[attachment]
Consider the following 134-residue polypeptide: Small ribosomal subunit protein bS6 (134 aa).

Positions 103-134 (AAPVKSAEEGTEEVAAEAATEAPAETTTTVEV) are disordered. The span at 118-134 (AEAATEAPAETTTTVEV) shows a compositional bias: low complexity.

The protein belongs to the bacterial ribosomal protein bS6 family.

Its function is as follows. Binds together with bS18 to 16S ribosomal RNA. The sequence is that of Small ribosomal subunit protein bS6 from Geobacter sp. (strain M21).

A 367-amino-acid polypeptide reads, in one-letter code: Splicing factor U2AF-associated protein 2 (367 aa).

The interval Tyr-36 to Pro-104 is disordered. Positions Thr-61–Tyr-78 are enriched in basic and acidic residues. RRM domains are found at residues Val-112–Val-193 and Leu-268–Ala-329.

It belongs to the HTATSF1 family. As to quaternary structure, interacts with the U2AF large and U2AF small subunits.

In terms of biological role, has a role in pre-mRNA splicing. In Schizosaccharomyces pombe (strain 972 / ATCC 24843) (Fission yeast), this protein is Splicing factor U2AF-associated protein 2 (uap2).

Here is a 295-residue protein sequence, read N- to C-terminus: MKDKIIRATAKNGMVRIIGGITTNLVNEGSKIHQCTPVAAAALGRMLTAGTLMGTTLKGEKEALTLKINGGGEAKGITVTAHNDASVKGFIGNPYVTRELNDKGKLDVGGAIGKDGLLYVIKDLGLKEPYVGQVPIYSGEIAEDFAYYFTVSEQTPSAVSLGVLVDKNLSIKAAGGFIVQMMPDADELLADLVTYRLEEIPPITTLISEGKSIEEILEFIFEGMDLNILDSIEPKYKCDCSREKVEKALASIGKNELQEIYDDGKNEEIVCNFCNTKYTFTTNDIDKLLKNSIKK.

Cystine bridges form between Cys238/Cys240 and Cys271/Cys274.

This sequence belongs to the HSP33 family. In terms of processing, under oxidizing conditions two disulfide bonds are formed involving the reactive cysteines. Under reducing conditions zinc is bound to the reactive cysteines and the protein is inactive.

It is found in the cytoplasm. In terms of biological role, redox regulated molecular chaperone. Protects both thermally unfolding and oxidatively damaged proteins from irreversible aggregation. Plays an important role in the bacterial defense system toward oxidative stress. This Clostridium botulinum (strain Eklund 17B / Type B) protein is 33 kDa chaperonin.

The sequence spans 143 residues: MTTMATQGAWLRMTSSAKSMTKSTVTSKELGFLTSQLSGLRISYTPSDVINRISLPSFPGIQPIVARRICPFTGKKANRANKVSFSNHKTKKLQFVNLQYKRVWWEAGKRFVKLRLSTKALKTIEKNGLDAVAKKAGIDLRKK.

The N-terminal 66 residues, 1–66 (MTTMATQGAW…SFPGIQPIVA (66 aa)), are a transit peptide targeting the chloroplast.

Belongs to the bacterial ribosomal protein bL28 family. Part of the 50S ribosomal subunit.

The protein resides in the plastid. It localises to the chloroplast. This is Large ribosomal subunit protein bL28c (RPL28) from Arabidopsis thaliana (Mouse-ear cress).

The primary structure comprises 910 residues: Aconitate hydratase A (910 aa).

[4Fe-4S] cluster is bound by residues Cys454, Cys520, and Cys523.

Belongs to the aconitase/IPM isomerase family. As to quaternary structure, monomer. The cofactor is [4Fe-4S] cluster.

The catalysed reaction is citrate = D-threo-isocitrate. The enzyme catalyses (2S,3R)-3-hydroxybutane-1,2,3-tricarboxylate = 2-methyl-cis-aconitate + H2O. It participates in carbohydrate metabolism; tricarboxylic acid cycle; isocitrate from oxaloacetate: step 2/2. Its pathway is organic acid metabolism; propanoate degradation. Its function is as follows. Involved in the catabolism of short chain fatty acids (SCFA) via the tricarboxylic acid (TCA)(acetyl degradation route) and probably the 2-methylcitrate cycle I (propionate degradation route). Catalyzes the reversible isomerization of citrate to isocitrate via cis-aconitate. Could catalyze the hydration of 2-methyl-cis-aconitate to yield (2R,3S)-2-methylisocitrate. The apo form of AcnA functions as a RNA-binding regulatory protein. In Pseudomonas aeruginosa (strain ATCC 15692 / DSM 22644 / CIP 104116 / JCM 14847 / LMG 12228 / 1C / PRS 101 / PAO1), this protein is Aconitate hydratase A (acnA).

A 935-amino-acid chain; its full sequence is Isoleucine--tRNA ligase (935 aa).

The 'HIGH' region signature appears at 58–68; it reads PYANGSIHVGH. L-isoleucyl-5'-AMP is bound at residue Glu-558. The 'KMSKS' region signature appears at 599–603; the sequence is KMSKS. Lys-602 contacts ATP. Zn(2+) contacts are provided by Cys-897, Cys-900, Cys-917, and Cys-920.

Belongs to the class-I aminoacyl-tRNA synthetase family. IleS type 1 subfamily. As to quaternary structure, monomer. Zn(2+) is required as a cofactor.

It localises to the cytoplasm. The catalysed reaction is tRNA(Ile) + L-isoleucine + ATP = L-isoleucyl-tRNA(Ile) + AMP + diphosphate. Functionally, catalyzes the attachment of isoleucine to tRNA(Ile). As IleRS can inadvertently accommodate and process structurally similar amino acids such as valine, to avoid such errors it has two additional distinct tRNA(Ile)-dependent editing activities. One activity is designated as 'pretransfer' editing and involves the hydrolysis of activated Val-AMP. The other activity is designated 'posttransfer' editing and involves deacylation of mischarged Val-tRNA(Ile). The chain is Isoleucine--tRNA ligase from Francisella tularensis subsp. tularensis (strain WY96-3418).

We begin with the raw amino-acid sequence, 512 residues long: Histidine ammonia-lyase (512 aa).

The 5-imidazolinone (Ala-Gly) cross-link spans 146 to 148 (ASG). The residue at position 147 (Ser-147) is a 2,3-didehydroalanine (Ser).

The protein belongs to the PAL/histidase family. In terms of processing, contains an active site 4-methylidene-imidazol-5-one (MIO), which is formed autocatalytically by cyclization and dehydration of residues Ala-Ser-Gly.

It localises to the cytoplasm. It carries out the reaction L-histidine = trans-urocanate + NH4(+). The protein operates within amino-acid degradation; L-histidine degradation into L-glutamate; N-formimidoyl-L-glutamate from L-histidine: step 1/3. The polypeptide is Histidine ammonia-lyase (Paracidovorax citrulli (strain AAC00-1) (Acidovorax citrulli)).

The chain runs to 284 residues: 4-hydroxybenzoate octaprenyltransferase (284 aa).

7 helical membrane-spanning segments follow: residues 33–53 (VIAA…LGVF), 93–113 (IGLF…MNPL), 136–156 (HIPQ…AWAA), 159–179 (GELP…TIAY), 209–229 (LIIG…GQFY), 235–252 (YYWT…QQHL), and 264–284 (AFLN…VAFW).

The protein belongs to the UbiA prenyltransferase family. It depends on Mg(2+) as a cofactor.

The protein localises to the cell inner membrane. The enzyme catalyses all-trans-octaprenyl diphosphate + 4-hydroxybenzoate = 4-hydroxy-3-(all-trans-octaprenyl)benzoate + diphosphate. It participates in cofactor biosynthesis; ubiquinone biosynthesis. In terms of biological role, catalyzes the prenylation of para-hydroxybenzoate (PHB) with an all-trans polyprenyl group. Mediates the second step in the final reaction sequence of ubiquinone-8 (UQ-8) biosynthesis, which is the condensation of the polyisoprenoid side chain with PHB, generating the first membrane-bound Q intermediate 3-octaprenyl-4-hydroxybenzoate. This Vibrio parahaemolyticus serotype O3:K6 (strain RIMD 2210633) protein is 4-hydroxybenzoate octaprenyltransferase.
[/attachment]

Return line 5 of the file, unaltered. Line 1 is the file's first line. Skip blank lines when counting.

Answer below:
A 367-amino-acid polypeptide reads, in one-letter code: Splicing factor U2AF-associated protein 2 (367 aa).